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5 Ways to Help Your Child Learn in the Early Years

5 Ways to Help Your Child Learn in the Early Years

As a parent, you want your child to grow in all the important ways, like their language, math, and social skills.

You want to help and encourage their early learning by taking the right steps.

You want your child to have the best chance to grow up to be the best version of themselves.

Being involved in your child’s early learning will help them improve their social and behavioral skills as well as their core skills like language and math. Not only that, but your involvement as a parent helps your child feel loved, connected, and appreciated, which in turn boosts their confidence in learning and in life.

Magda Gerber, who started Resources for Infant Educarers (RIE) and gave us ideas for what we do here at Harmony, says, “An authentic child is one who feels safe, in charge, capable, and connected. When we make a child feel safe, loved, and like “someone is really, really interested in me,” just by the way we look and listen, we change that child’s whole personality and the way he or she sees the world.

As a parent, you have a direct impact on your child’s sense of self-worth, skill, and connection to the world. In fact, your involvement has a direct effect on how well your child does in school. Australia’s Department of Education and Training says, “Parent engagement is linked to improvements across a range of indicators, such as better education outcomes, better behavior, and more social skills.”

So, what can you do as a parent to help your child learn early on?

With everything else you have to do as a parent, it can be hard to figure out how to teach your child at home or where to find the best ways to teach young children.

We’ve put together 5 easy and effective ways to help your child learn early on.

After reading this post, you’ll know tried-and-true ways to help your young child learn, as well as easy ways to put these methods into action. It’s important to know the best ways to help your child grow and learn, but it’s even more important to use them in your daily life and with your family.

Feel free to tell grandparents or other family members and caregivers about these ideas so they can help your child learn, too. The more involved you are in your child’s learning, the better the results will be for your child.

#1 Integrate learning into your daily life.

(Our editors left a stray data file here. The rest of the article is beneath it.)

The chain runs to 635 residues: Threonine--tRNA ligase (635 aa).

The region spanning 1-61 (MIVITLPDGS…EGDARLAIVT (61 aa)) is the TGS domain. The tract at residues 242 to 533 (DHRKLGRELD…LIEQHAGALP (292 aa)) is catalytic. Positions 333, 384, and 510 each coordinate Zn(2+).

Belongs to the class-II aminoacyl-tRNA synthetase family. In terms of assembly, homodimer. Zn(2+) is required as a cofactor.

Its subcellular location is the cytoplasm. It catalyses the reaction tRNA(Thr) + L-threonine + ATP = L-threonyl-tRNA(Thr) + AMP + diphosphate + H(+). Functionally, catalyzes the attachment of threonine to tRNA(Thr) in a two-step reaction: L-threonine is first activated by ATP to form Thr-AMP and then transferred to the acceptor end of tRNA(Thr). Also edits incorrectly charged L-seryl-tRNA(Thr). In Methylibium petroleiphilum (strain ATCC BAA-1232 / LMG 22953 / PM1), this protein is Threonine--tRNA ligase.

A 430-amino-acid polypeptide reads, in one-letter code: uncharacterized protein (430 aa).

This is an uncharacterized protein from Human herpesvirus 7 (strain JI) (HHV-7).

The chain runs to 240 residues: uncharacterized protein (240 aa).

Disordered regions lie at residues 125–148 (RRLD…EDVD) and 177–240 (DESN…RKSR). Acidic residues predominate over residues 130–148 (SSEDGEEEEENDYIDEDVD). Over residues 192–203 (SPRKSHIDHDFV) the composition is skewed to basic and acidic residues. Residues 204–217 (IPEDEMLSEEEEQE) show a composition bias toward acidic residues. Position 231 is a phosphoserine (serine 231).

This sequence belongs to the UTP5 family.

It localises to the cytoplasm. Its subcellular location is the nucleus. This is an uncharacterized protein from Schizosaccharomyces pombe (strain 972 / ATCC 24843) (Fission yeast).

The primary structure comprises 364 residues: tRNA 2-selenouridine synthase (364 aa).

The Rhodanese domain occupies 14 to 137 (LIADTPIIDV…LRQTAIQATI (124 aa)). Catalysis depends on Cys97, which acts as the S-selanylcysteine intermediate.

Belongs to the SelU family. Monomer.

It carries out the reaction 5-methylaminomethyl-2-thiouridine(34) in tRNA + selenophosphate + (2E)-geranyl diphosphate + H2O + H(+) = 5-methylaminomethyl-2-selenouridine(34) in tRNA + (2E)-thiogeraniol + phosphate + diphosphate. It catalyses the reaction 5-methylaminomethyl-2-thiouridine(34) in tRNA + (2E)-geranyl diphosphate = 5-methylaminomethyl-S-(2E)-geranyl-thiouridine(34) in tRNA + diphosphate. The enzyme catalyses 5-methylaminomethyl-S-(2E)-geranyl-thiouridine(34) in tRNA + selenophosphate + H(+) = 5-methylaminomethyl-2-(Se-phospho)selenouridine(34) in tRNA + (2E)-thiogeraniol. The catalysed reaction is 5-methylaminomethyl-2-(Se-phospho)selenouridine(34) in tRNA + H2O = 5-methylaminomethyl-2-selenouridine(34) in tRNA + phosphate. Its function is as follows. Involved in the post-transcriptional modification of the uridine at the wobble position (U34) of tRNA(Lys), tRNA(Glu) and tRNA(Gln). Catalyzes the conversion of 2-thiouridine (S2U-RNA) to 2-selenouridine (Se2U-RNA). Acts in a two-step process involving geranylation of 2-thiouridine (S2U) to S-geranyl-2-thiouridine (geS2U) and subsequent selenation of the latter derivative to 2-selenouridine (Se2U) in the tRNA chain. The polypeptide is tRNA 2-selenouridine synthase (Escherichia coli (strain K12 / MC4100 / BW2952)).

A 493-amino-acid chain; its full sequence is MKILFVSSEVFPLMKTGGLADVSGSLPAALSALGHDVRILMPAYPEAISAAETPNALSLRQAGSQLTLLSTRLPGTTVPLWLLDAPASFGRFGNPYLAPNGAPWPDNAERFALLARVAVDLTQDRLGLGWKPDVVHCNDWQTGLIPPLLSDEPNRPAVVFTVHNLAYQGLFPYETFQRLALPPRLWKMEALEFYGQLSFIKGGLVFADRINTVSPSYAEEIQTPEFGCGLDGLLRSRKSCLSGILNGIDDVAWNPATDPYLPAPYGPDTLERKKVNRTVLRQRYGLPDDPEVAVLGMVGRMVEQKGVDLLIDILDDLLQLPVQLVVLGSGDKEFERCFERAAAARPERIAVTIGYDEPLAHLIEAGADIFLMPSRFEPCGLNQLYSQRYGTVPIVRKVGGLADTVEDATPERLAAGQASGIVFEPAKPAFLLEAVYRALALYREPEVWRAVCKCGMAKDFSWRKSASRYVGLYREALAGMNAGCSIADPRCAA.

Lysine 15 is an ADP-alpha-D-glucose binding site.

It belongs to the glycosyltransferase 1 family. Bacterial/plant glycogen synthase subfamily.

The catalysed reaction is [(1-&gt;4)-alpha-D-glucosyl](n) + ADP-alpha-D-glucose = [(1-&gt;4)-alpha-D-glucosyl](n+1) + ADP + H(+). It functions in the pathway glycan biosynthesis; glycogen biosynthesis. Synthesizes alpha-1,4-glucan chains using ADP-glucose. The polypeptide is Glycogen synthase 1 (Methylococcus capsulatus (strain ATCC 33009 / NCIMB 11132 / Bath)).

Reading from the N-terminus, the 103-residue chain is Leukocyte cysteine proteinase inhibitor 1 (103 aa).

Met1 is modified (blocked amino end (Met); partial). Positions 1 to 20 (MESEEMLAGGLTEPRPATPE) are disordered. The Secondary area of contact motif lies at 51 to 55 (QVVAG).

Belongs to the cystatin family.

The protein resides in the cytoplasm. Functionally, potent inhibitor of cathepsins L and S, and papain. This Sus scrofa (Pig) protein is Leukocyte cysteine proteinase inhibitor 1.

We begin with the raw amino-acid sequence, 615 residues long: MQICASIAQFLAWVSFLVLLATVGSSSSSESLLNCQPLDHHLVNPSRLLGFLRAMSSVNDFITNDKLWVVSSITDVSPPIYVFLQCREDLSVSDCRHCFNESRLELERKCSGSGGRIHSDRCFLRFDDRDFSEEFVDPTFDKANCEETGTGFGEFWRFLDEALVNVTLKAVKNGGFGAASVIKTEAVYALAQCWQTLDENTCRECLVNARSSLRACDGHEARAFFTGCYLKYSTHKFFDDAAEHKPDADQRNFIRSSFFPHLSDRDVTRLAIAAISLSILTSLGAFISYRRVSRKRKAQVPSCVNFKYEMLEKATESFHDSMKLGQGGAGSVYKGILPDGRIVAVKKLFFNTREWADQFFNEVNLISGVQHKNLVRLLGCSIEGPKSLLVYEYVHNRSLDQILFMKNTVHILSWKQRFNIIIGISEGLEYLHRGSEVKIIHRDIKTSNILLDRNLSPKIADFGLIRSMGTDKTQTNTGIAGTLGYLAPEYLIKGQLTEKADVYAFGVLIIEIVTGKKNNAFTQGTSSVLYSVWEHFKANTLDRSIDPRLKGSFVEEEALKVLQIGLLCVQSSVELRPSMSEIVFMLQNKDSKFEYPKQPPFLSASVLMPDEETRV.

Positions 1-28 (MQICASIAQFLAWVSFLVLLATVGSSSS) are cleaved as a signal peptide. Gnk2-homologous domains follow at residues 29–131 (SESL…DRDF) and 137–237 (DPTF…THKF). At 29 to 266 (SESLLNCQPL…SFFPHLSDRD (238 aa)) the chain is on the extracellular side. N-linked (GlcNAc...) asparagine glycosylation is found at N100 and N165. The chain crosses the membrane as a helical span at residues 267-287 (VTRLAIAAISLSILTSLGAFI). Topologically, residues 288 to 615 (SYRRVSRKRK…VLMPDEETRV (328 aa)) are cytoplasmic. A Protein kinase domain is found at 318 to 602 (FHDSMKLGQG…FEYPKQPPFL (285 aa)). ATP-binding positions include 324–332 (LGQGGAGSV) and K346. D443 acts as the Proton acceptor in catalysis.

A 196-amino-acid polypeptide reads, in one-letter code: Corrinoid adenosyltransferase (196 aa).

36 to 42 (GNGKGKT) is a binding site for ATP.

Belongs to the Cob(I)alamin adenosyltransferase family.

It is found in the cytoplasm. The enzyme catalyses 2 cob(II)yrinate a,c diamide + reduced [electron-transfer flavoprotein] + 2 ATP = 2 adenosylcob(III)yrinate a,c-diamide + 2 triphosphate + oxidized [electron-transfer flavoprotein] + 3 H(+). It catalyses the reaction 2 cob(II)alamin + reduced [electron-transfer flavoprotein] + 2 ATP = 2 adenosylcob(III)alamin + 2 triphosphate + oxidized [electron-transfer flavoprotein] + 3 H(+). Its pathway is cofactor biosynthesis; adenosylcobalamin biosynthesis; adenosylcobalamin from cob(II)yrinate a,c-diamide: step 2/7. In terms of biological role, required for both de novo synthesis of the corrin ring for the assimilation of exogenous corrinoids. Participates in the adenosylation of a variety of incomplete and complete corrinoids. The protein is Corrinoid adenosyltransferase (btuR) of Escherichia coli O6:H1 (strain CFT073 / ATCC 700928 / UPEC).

What Happens:

You can create a strong learning environment without adding more things to your already full schedule by putting educational elements into everyday activities.

Math, language, and social skills can all be taught through everyday tasks and activities, like counting as you walk up the stairs or humming while you rock your baby to sleep.

When you add talking or counting to an activity, it becomes an opportunity to learn and helps your child get ready for reading and math.

How Does It Work:

Your child will learn more and feel more connected to the world if you mix talking and learning into everyday activities. A child can learn a lot in the first few years of life, especially when it comes to speech and language development.

Giving your child lots of talk, music, sounds, numbers, and stories will help them learn and grow as much as possible in their early years.

Easy ways to put it into practice:

Talk about what you are doing. Talk about what you are doing when you are feeding, bathing, or going somewhere with your child. Get them interested and give them a chance to take part.
You can help your child learn rhythm and speech by singing to them or rocking them to music. You can sing simple songs, play music, clap, or repeat nursery rhymes.
Identify things: Show your child the world by pointing out letters, animals, shapes, numbers, and toys, among other things.
Tell your child a story when you’re playing with toys or on the way to an appointment. To make it more fun, use different voices or animal sounds.
Count, measure, and sort: Whether you’re playing with blocks or making breakfast, be sure to count out loud and get your child involved in measuring and sorting when they’re old enough.
As your child gets older, keep teaching them math, reading, and language skills (i.e. discuss the math involved with the weather, sports, money, or cooking recipes).

#2 Read How It Works to your child and with him or her.

How It Works:

You should try to read to and with your child 3–6 times a week at least. Spend time together that is focused and good. Try not to rush through it or make your child feel like reading together is not important.

You can also use books with big pictures that are full of color. Talk out loud as you describe the pictures or make up stories for your child.

How Does It Work:

One of the best ways to help your child learn a language is to read to and with them. Even if they only read for a few minutes a day, it will help them grow. Reading is exciting, fun, and comforting for kids of all ages.